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The Arab-Israeli Conflict. Edited by John Norton Moore. Sponsored by the American Society of International Law. Vols. I and II: Readings, Vol. III: Documents. [Princeton University Press, 1974].

  • Nissim Bar-Yaacov




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1 See text of the report in Miller, David Hunter, My Diary of the Peace Conference, with Documents, vol. 4 (1928), pp. 263–4. The Director of the section (also known as the inquiry commission) was Dr. Sidney F. Mezes of the College of the City of New York. Walter Lippman was the Secretary and David Hunter Miller of the New York Bar was Treasurer. For details see Palestine, A Study of Jewish, Arab and British Policies, vol. 1 (1974), p. 244. This volume, published for the Esco Foundation for Palestine, Inc., contains a facsimile of the Intelligence Section's recommendations on Palestine (pp. 247 and 249).

2 See Papers Relating to the Foreign Relations of the United States, The Paris Peace Conference, 1919, vol. 3 (1943) p. 891; also David Hunter Miller, op. cit., vol. 14 (1928), p. 230.

3 These Articles deal with freedom of navigation in time of war and with the task of the “Agents in Egypt of the Signatory Powers” in supervising the execution of the Convention.

4 The passage quoted proceeds as follows: “If one of us were to see his home the object of nightly attacks and bullets piercing his window-panes—and if, on one occasion, when the incident was accompanied by cries of ‘death’ and ‘kill him’, he were to go out armed with a gun to disperse the aggressors—I assure you that no tribunal, no court of law in Belgium, would refuse to vindicate his action on grounds of self-defence. Israel—I am convinced—was in just that position…” (ibid.)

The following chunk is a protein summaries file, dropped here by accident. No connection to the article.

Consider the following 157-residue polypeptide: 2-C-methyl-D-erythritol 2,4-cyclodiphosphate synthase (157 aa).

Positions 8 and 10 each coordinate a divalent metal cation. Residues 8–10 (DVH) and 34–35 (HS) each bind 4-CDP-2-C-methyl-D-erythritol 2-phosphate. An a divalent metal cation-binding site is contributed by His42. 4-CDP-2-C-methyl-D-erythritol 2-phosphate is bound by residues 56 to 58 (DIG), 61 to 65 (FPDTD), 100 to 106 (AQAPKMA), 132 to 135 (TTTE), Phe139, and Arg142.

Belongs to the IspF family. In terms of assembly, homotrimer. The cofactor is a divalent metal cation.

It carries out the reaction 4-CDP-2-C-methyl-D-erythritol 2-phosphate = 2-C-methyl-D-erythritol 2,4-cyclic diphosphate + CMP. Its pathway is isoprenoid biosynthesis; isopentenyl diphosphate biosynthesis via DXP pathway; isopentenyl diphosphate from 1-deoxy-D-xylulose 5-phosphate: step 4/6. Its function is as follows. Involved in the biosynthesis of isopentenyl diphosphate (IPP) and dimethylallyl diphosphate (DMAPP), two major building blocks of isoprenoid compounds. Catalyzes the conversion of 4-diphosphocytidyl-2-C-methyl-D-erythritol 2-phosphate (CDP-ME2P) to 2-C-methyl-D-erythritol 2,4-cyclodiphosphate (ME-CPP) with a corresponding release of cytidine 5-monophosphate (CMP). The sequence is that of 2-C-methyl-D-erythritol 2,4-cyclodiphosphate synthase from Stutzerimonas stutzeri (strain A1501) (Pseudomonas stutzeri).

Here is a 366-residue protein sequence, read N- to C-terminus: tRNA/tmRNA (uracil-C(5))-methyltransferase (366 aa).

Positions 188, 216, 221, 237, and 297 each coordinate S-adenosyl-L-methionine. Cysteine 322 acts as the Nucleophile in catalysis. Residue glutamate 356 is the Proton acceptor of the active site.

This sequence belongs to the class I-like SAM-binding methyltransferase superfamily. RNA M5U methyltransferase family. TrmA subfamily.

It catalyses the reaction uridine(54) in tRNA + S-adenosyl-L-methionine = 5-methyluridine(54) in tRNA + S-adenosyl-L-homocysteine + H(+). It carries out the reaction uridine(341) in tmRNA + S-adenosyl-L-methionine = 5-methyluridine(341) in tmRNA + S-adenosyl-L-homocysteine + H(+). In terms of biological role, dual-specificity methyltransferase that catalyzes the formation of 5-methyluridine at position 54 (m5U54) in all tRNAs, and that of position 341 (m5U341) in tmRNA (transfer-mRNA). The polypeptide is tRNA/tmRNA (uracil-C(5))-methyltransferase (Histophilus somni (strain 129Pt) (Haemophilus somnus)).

5 Following their discussions on 16–18 Nov. 1956, President Nasser and the Secretary-General drew up an Aide-mémoire (U.N. Doc. 3375, 20 Nov. 1956), in which the Government of Egypt declared that “when exercising its sovereign rights on any matter concerning the presence and functioning of UNEF, it will be guided, in good faith, by its acceptance of General Assembly resolution 1000 (ES-I) of 5 November 1956”. The United Nations, for its part, declared “that the activities of UNEF will be guided, in good faith, by the task established for the Force” in resolutions 1000 (ES-I) and 997 (ES-I); in particular, the United Nations, “understanding this to correspond to the wishes of the Government of Egypt”, reaffirmed its willingness “to maintain UNEF until its task is completed”.

In resolution 1000 (ES-I), the General Assembly established “a United Nations Command for an emergency international Force to secure and supervise the cessation of hostilities” in accordance with all the terms of resolution 997 (ES-I), adopted by the Assembly on 2 November 1956. The latter resolution urged, inter alia, the parties to the Armistice Agreements promptly to withdraw all forces behind the armistice lines, to desist from raids across the armistice lines, and to observe scrupulously the provisions of the Armistice Agreement.

* Ph.D. (Jerusalem), Dip. Int. Law (Cantab.), Associate Professor, Chairman of the Department of International Relations, Hebrew University of Jerusalem.

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Israel Law Review
  • ISSN: 0021-2237
  • EISSN: 2047-9336
  • URL: /core/journals/israel-law-review
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